Above all else, Shirlee Zane remembers her husband for giving others the emotional comfort that eluded him in life.
Peter Kingston was a strapping six-footer and native of England who made fast friends of strangers and offered constant aid to loved ones in need.
"He was the caregiver, more than anything," said Zane, 51, a Sonoma County supervisor.
Yet Kingston had since his childhood suffered chronic anxiety and periods of depression, Zane and a close friend said. He took his own life Jan. 18 at the age of 56.
A successful entrepreneur and most recently the finance director at Ursuline High School, Kingston was well-known in local business, nonprofit and education circles. With his first wife Kristina Mailliard, who died of cancer in 2001, he raised two children in the couple's home on McDonald Avenue, one of Santa Rosa's most enviable neighborhoods. He and Zane married in 2004.
Days after his death, hundreds of mourners gathered for a funeral in Jackson Theater at Sonoma Country Day School. It was there that Zane offered a stirring eulogy that has become her new message.
"We need to learn to talk about suicide," she told the crowd. "We cannot be ashamed of the pain in our lives."
Less than four months later, the first-term supervisor and former Council on Aging leader is speaking out about the perils of mental illness, the stigma of suicide and a personal loss she calls "gut-wrenching."
"For people like myself who have never gone to that stage of &‘I don't know how to survive any more,' it's hard for us to understand," she said. "He didn't feel that there was any other way out."
In her first interview since Kingston's death, Zane said her feelings toward her husband remain raw, alternating between "anger and compassion, loneliness and fear."
"You can hold all that together at one time," she said.
She is trying to channel some part of that private grief into a public mission on suicide prevention and mental health awareness.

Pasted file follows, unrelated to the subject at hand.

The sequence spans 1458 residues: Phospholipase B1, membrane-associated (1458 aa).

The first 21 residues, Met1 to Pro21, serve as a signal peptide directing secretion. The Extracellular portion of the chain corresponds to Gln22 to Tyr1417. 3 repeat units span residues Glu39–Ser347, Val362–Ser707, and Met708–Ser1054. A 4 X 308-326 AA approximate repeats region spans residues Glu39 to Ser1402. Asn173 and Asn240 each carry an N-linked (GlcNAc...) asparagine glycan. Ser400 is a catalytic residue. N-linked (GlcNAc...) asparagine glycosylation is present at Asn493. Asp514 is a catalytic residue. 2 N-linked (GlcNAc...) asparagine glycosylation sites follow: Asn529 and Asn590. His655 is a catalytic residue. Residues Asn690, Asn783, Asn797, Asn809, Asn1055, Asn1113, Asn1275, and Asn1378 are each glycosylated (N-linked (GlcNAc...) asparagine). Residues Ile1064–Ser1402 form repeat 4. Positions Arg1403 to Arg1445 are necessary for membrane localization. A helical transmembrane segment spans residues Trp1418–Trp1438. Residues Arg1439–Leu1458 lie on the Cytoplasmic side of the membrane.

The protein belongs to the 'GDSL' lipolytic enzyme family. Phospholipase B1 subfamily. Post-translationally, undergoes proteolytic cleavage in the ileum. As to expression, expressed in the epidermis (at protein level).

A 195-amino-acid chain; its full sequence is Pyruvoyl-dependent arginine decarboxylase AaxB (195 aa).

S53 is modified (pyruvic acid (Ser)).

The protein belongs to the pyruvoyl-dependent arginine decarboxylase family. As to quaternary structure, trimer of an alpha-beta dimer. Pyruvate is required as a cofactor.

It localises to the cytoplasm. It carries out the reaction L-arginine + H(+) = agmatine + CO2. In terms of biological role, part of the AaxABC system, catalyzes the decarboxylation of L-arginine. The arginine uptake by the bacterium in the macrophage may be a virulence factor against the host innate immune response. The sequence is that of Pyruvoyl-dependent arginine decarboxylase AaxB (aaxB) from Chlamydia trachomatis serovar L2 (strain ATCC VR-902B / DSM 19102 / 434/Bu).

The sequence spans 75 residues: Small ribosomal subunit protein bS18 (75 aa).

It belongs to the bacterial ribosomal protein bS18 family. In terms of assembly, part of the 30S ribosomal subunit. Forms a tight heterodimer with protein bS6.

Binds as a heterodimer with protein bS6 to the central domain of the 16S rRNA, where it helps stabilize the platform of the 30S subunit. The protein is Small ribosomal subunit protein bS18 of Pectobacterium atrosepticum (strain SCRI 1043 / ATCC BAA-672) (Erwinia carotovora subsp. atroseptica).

It's a reprise, in a way, of her one-time role as a Christian minister and missionary. Except this time her sermon is bolstered by her elected office and springs from a cruel personal tragedy.
Zane is a trained family counselor and grief specialist, having once run Sonoma County's now-shuttered Hospital Chaplaincy Services. But even that professional background, she said, left her outmatched by her husband's illness and grasping to explain his suicide.
"I want people to realize that this is a disease," Zane said. "It's not really a choice. My loving, kind, compassionate husband would not have chosen to hurt me or our family or loved ones. He was not in his right mind."
In the interview, Zane also addressed for the first time continued speculation that Kingston, as finance director, was somehow behind the financial troubles of Ursuline, the 130-year-old all-girls Catholic high school in Santa Rosa that is set to close in June.
In the immediate aftermath of Kingston's death, an Ursuline official defended Kingston's work at the school. Since then, however, school officials have refused to publicly address subsequent rumors that Kingston was responsible in some part for the school's demise. Ursuline officials did not return phone calls and emails requesting comment for this story.
The nonprofit Verity runs Sonoma County’s sexual assault crisis center.
Verity's 24-hour rape crisis hot line is 545-7273.